CNNSecretary of State Rex Tillerson on CNN.
President Donald Trump refused to certify that Iran was in compliance with the nuclear agreement on Friday.
- Top administration officials defended his decision on the Sunday political shows.
- It’s up to Congress what happens to the deal next.
The top foreign policy officials in President Donald Trump’s administration carefully attempted to thread the needle on Trump’s decision not to certify the Iranian nuclear deal.
Negotiated by former President Barack Obama’s administration and finalised in 2015, the multinational nuclear agreement significantly reduces Iran’s nuclear weapons capabilities in exchange for relieving crippling economic sanctions imposed on the country. On Friday, Trump refused to certify that Iran was in compliance with the agreement.
In a series of interviews on Sunday, top members of the administration were forced to deal with some of the contradictions of Trump’s position, arguing that the US hoped to keep the deal, despite the president’s harsh criticism of it, and his decision this week to let Congress decide if the US will remain in the deal.
CNN host Jake Tapper confronted Secretary of State Rex Tillerson on whether his statement that Iran was in compliance with the current deal contradicted Trump’s claim that Iran violated the deal.
“Which is it? Tapper asked. “Is Iran in technical compliance, or has it committed multiple violations?”
“The answer is really both, Jake,” Tillerson replied.
The secretary of state argued that Iran had violated portions of the agreement, such as carrying too much heavy water used for enriching uranium, but that the agreement allowed Iran to correct any violations.
“They have remedied the violations, which then brings them back into technical compliance,” Tillerson said. “I think, though, that demonstrated pattern of always walking right up against the edges of the agreement are what give us some concern as to how far Iran might be willing to go to test the limits from its side of the agreement.”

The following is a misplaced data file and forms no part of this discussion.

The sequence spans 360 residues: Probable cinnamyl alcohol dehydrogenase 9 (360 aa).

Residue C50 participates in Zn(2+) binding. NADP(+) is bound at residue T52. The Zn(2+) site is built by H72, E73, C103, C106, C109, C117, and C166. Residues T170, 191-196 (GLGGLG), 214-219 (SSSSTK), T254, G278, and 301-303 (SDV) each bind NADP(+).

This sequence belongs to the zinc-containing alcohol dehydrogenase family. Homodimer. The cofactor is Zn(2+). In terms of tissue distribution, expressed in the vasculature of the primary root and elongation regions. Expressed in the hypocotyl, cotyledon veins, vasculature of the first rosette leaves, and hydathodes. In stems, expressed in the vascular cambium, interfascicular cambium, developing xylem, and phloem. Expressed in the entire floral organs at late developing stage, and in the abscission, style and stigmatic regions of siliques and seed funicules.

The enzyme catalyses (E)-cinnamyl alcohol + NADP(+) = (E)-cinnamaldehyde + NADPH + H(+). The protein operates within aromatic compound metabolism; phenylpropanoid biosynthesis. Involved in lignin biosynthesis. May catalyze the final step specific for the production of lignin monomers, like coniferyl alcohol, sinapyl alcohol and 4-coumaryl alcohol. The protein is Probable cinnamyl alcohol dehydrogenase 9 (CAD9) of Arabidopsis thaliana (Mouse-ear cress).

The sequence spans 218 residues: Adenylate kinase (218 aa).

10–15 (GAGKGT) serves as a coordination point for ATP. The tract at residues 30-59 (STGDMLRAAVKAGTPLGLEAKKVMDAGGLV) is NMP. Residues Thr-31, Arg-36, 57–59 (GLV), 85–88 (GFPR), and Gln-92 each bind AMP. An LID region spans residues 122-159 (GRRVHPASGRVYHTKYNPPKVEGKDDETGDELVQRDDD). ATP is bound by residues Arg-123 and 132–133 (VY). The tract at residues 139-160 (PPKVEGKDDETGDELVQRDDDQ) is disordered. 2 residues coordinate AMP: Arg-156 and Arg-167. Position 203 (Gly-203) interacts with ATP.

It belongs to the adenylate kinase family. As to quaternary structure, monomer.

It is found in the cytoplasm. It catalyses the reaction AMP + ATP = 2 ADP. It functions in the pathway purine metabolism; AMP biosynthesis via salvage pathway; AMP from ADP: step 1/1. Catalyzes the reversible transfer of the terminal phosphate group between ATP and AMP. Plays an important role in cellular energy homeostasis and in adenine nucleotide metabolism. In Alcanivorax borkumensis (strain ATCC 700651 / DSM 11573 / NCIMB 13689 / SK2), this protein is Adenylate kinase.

The deal, which the UK, France, Germany, Russia, and China also signed, also grants the International Atomic Energy Agency access to make sure Iran doesn’t violate the terms of the deal.
Other officials forcefully defended Trump’s decision, while saying the US would remain in the agreement.
In an interview on “Meet The Press,” United Nations ambassador Nikki Haley — one of the administration’s harshest critics of the deal — said she hoped the US would stay in it.
“I think right now, you’re going to see us stay in the deal. Because what we hope is that we can improve the situation,” Haley said. “Right now, we’re in the deal to see how we can make it better. And that’s the goal. It’s not that we’re getting out of the deal. We’re just trying to make the situation better so that the American people feel safer.”
NBC anchor Chuck Todd pointed out that a number of top figures, including Defence Secretary James Mattis, said the Iran nuclear deal was benefiting US national security interests, and that Iran was complying with the deal.
“Are they wrong?” Todd asked. “Reports indicate that you have been advocating with the president did more strongly really than anybody else in the administration. Why are they wrong and you’re right about this?”
“They’re not wrong,” Haley replied.
In an interview on ABC, Haley pushed back against host George Stephanopoulos’ argument that decertifying the deal implies that Iran is not in compliance with the deal.
“No, decertifying implies that all of those other things that are in the UN resolution are not happening,” Haley said. “Those are total violations.”
Haley claimed that Iran was in partial compliance with the deal, saying the country violated the non-nuclear resolutions regarding activities like arms smuggling. “Everybody is turning a blind eye to Iran and all of those violations, out of trying to protect this agreement,” she said.
On “Fox News Sunday,” National Security Adviser H.R. McMaster called the accord a “weak deal that is being weakly monitored,” adding that “our European allies already support much more rigorous reinforcement of it and more monitoring.”
German Foreign Minister Sigmar Gabriel put the consequences in stark terms on Thursday, saying that Trump’s drive to decertify the deal was putting a wedge between the US and Europe, and pushing countries in the EU closer to China and Russia.
Trump’s actions cede the deal’s future to Congress, which could choose to impose additional sanctions on Iran, ending the deal, attempt to renegotiate, or do nothing, which would keep the agreement in place.
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